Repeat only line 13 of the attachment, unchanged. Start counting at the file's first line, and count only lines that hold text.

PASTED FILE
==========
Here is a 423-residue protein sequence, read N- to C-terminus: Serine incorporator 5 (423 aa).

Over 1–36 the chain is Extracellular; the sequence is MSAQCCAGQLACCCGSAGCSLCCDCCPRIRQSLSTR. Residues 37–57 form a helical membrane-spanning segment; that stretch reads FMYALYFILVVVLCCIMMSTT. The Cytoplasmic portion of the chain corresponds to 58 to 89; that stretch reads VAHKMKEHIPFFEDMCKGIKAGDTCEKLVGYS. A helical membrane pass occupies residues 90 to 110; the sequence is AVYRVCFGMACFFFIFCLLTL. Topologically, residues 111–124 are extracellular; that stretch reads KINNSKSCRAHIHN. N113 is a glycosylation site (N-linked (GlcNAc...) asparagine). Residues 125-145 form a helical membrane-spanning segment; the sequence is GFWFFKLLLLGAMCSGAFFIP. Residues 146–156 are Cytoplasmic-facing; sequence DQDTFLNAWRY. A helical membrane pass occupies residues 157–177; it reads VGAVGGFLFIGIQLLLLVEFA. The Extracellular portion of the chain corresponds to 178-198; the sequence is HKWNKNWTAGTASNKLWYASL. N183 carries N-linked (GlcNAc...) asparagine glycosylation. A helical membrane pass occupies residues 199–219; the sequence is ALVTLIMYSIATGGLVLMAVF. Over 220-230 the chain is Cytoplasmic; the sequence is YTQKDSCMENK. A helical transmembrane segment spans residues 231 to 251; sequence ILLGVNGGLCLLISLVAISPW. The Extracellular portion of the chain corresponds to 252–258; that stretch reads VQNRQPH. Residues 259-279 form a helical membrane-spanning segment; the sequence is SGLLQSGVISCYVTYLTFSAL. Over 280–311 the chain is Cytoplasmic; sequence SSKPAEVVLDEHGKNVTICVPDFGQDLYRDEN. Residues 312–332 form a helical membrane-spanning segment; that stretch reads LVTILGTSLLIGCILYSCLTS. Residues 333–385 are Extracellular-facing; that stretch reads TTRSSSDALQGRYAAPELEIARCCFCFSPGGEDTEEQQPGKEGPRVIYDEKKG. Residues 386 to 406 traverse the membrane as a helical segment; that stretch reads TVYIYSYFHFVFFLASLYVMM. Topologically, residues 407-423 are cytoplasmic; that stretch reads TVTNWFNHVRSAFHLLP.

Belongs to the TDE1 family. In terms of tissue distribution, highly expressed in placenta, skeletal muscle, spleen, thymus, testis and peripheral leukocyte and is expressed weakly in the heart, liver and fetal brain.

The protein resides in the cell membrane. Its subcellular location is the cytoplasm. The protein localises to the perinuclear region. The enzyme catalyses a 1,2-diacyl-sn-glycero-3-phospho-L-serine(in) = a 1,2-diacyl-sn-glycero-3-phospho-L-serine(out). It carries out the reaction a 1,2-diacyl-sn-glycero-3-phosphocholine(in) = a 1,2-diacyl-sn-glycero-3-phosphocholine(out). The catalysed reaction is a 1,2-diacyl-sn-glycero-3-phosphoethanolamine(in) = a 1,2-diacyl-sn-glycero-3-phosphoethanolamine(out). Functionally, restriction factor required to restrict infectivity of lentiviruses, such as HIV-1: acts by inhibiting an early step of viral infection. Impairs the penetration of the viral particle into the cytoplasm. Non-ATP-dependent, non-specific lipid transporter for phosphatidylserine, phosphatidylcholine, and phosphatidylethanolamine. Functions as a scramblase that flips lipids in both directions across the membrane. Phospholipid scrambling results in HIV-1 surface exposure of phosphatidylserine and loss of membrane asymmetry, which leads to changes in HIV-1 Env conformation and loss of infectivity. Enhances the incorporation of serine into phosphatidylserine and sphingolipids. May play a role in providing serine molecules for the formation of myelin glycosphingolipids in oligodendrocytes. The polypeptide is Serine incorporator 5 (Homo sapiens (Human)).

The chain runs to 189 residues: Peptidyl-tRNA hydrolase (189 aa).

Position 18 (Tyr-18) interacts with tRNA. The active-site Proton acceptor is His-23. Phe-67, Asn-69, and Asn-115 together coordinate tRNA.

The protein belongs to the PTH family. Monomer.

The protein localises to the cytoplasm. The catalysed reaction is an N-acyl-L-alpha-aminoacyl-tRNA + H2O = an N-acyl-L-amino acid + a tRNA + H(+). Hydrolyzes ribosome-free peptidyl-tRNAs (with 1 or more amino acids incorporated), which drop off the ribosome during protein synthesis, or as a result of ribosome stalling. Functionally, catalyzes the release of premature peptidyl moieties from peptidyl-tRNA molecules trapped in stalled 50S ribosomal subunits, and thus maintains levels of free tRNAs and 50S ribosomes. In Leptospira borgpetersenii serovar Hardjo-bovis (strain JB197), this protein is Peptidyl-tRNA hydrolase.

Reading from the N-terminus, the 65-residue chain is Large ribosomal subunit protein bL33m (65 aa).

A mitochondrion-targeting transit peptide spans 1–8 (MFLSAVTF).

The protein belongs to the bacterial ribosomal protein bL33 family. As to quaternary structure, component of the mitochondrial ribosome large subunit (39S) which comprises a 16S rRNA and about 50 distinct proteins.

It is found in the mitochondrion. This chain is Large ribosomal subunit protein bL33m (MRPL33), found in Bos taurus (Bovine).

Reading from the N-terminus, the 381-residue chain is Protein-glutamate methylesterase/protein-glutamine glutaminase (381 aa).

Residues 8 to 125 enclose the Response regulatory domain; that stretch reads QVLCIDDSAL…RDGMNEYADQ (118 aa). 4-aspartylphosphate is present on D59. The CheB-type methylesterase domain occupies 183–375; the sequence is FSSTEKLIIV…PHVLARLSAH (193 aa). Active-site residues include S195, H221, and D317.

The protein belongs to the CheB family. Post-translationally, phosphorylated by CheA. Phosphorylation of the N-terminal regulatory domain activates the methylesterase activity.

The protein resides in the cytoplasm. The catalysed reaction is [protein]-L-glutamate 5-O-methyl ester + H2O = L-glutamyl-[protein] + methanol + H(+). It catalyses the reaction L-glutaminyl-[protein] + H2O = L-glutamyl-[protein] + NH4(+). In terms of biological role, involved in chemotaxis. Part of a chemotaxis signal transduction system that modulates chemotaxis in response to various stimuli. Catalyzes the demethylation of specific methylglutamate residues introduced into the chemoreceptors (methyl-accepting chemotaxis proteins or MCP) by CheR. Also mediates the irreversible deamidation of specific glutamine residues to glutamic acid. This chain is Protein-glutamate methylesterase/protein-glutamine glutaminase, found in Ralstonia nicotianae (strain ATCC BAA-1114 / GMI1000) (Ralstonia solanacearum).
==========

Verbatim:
Reading from the N-terminus, the 381-residue chain is Protein-glutamate methylesterase/protein-glutamine glutaminase (381 aa).